Wells plans run deep

'ER' producer develops six NBC series, plenty of pix

John Wells, executive producer of TV’s top-rated series, “ER,” is developing six new series for NBC next season, and his year-old company, John Wells Prods., has taken its first steps into feature film production.

Wells has an exclusive small-screen deal with Warner Bros. TV and NBC and a first-look feature film deal with Warner Bros. Several of his film projects are set up at other studios, though, including Fox, New Regency and DreamWorks, where he co-executive produced his first feature pic, “The Peacemaker.”

Of the six TV series Wells is developing and executive producing for NBC, all are still in the script stages. However, NBC ponied up several firm series commitments when it inked its exclusive deal with the producer two years ago (Daily Variety, Nov. 16, 1995), and the network will probably pick up at least one Wells series for next fall.

One of the projects, a horror/suspense drama that’s still untitled, will pair Wells once again with “ER” creator and author Michael Crichton. The concept for that series, which would be written by Wells and Crichton, is still being hammered out. Another pilot script for a legal drama called “The Adversaries” is being penned by former “ER” supervising producer Paul Manning and follows the lives of several Washington, D.C., prosecutors and defense attorneys.

A couple of the potential series are being penned by feature writers, including one from Aaron Sorkin, who wrote the films “An American President” and “A Few Good Men.” That series, called “West Wing,” is also a Washington, D.C.-based political drama with comedic overtones that follows the lives of young White House aides. Separately, feature writer Ken Sanzel (“Replacement Killers”) is working on “The Deuce,” a drama about a beat cop on the night shift in Times Square.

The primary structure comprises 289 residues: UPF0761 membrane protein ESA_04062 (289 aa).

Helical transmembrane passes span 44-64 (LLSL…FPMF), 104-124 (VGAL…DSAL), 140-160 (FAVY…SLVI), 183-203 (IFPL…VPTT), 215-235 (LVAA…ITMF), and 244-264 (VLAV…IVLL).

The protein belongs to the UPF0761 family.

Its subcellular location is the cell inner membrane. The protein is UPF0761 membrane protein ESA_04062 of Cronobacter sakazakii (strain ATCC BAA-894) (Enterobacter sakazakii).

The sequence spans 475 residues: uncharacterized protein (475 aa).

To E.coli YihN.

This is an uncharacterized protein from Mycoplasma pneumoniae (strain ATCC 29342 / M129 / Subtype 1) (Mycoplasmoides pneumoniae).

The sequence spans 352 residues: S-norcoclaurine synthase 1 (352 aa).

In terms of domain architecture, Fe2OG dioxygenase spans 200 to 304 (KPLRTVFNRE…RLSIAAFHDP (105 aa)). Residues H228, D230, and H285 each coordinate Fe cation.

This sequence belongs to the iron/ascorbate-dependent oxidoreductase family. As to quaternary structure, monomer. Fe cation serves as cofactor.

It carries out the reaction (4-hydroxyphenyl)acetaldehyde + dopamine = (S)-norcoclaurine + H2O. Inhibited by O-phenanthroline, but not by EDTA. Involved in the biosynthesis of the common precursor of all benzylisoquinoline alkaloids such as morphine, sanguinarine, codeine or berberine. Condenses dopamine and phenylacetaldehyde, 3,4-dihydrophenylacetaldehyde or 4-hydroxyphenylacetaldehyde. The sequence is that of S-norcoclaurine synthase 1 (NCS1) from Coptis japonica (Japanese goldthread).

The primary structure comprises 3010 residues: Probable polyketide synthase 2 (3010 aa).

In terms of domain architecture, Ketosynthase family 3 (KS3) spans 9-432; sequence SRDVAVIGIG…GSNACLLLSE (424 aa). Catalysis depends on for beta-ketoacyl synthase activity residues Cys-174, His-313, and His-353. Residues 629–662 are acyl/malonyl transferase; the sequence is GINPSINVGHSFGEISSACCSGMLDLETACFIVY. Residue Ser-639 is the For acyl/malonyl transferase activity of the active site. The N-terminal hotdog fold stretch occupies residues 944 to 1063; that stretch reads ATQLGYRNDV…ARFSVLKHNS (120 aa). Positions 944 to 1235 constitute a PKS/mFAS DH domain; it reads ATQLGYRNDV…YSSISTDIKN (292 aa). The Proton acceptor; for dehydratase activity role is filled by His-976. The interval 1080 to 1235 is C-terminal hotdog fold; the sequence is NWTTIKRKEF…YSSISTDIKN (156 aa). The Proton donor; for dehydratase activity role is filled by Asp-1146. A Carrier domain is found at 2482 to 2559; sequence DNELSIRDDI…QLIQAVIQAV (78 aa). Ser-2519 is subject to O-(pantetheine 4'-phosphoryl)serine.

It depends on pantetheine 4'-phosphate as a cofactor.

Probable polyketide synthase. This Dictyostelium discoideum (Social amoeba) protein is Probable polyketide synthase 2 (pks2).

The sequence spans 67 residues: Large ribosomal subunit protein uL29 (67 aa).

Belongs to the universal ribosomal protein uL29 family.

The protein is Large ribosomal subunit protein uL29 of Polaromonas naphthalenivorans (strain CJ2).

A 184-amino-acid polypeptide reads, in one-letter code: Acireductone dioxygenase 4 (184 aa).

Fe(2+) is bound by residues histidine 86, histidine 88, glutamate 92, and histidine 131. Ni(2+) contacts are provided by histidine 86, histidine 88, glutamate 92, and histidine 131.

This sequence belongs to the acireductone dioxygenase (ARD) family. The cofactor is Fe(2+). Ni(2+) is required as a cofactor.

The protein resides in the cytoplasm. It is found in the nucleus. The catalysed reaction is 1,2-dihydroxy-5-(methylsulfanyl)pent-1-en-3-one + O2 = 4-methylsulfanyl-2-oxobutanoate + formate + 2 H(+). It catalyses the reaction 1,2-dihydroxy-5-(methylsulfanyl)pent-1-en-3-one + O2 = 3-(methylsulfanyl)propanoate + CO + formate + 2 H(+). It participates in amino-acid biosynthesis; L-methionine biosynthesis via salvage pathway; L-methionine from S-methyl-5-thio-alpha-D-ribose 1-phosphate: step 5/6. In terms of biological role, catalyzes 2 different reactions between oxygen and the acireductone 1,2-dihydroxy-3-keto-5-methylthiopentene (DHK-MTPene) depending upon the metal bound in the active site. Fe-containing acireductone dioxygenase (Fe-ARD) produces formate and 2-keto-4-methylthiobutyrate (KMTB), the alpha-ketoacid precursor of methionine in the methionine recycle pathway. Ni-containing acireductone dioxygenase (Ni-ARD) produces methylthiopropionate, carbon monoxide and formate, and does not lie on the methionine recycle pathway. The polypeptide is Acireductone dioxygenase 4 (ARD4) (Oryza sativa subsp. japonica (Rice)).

Two playwrights are penning pilot scripts about Irish families: New York-based Matthew Carnahan and Boston-based Joanne Waters. Carnahan is writing the drama “Trinity” about a contemporary Irish family living in New York’s Hell’s Kitchen. Waters is writing the only sitcom for Wells’ company, an untitled comedy about a blue-collar Irish family.

Pic panoply

On the film side, Wells is producing three projects at Warner Bros., which are in early stages of development. “Moe Norman,” penned by Barry Morrow (“Rain Man”), is based on the life story of the Canadian golfer. “How It Was With Dooms” is based on a book by Xan and Carol Hopcraft about the true story of a family in Kenya that rescues and raises a cheetah cub named Dooms. “Downsizing,” produced by Wells and Paula Weinstein, is about the effects of corporate downsizing.

Set up at Fox is “Where the Sidewalk Ends,” a remake of Otto Preminger’s gritty 1950 police thriller and forbidden love story, and the pic “Doctor Corp.,” which was written by “ER” co-producer Neal Baer and follows a young surgeon who volunteers his skills in a war-torn foreign nation. Robert Mark Kamen (“The Devil’s Own,” “A Walk in the Clouds”) is adapting the book “Working on a Miracle” by Mahlon Johnson for Fox 2000. Based on a true story, the film is a love story about living with AIDS.

DreamWorks is developing the pic “Thunder Below,” written by Shane Salerno and produced by Wells and Arne Schmidt. The film is based on the book of the same title by Adm. Eugene B. Fluckey, a WWII submarine commander. Incidentally, Salerno also is working on a TV drama for Wells, in the vein of “Miami Vice,” that won’t be considered until midseason 1998-99.

Wells also has a feature in development at New Regency called “Tongues of Angels,” which is based on the novel by David Robbins. It’s a romantic comedy about a ghost of a murdered call girl that possesses the wife of a client.

Wells will continue to serve as executive producer of “ER” while he shepherds his new film and TV projects. NBC early next year is expected to begin negotiations on renewing “ER,” which is expected to be costly for the web. Most industry observers believe the license fee for “ER” could reach or surpass $5 million, although rival networks — perhaps in an attempt to inflate NBC’s costs — are floating rumors of fees double that size and are hoping for the very slim chance to nab the show.

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